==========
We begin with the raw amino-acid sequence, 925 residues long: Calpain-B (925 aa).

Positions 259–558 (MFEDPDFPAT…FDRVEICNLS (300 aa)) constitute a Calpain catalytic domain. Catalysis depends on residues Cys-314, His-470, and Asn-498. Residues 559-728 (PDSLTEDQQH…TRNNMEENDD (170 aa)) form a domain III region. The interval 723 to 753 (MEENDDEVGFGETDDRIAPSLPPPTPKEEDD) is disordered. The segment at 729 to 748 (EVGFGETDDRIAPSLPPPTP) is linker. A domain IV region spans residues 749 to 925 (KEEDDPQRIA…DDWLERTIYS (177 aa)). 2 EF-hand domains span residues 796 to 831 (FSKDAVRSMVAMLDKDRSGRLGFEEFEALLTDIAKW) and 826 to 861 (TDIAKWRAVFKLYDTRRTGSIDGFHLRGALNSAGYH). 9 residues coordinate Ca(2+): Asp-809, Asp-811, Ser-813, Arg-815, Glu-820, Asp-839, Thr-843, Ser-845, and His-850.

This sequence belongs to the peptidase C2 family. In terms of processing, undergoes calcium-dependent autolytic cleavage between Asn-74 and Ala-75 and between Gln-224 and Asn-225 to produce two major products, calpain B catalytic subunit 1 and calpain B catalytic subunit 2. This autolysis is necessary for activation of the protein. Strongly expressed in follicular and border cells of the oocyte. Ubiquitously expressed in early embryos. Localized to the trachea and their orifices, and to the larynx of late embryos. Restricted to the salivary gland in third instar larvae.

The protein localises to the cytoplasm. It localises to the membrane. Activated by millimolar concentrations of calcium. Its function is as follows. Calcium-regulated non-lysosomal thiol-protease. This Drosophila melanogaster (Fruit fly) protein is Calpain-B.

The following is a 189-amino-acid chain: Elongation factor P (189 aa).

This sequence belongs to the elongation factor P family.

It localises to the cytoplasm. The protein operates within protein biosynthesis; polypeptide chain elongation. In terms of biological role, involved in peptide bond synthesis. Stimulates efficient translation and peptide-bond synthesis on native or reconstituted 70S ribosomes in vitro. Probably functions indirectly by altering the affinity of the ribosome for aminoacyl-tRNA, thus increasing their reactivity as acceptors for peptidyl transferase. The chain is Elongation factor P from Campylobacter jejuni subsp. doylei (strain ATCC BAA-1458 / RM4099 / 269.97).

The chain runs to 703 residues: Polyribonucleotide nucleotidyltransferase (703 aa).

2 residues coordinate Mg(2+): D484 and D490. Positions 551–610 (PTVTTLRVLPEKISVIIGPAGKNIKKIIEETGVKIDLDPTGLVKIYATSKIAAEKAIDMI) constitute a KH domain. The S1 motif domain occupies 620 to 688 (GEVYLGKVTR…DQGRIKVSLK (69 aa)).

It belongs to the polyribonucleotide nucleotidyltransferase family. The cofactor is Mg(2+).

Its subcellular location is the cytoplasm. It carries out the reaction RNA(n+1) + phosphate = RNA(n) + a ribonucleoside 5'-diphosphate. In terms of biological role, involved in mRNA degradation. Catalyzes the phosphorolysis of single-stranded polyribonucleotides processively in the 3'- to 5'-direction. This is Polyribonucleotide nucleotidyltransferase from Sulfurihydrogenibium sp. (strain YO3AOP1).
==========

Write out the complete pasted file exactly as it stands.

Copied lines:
We begin with the raw amino-acid sequence, 925 residues long: Calpain-B (925 aa).

Positions 259–558 (MFEDPDFPAT…FDRVEICNLS (300 aa)) constitute a Calpain catalytic domain. Catalysis depends on residues Cys-314, His-470, and Asn-498. Residues 559-728 (PDSLTEDQQH…TRNNMEENDD (170 aa)) form a domain III region. The interval 723 to 753 (MEENDDEVGFGETDDRIAPSLPPPTPKEEDD) is disordered. The segment at 729 to 748 (EVGFGETDDRIAPSLPPPTP) is linker. A domain IV region spans residues 749 to 925 (KEEDDPQRIA…DDWLERTIYS (177 aa)). 2 EF-hand domains span residues 796 to 831 (FSKDAVRSMVAMLDKDRSGRLGFEEFEALLTDIAKW) and 826 to 861 (TDIAKWRAVFKLYDTRRTGSIDGFHLRGALNSAGYH). 9 residues coordinate Ca(2+): Asp-809, Asp-811, Ser-813, Arg-815, Glu-820, Asp-839, Thr-843, Ser-845, and His-850.

This sequence belongs to the peptidase C2 family. In terms of processing, undergoes calcium-dependent autolytic cleavage between Asn-74 and Ala-75 and between Gln-224 and Asn-225 to produce two major products, calpain B catalytic subunit 1 and calpain B catalytic subunit 2. This autolysis is necessary for activation of the protein. Strongly expressed in follicular and border cells of the oocyte. Ubiquitously expressed in early embryos. Localized to the trachea and their orifices, and to the larynx of late embryos. Restricted to the salivary gland in third instar larvae.

The protein localises to the cytoplasm. It localises to the membrane. Activated by millimolar concentrations of calcium. Its function is as follows. Calcium-regulated non-lysosomal thiol-protease. This Drosophila melanogaster (Fruit fly) protein is Calpain-B.

The following is a 189-amino-acid chain: Elongation factor P (189 aa).

This sequence belongs to the elongation factor P family.

It localises to the cytoplasm. The protein operates within protein biosynthesis; polypeptide chain elongation. In terms of biological role, involved in peptide bond synthesis. Stimulates efficient translation and peptide-bond synthesis on native or reconstituted 70S ribosomes in vitro. Probably functions indirectly by altering the affinity of the ribosome for aminoacyl-tRNA, thus increasing their reactivity as acceptors for peptidyl transferase. The chain is Elongation factor P from Campylobacter jejuni subsp. doylei (strain ATCC BAA-1458 / RM4099 / 269.97).

The chain runs to 703 residues: Polyribonucleotide nucleotidyltransferase (703 aa).

2 residues coordinate Mg(2+): D484 and D490. Positions 551–610 (PTVTTLRVLPEKISVIIGPAGKNIKKIIEETGVKIDLDPTGLVKIYATSKIAAEKAIDMI) constitute a KH domain. The S1 motif domain occupies 620 to 688 (GEVYLGKVTR…DQGRIKVSLK (69 aa)).

It belongs to the polyribonucleotide nucleotidyltransferase family. The cofactor is Mg(2+).

Its subcellular location is the cytoplasm. It carries out the reaction RNA(n+1) + phosphate = RNA(n) + a ribonucleoside 5'-diphosphate. In terms of biological role, involved in mRNA degradation. Catalyzes the phosphorolysis of single-stranded polyribonucleotides processively in the 3'- to 5'-direction. This is Polyribonucleotide nucleotidyltransferase from Sulfurihydrogenibium sp. (strain YO3AOP1).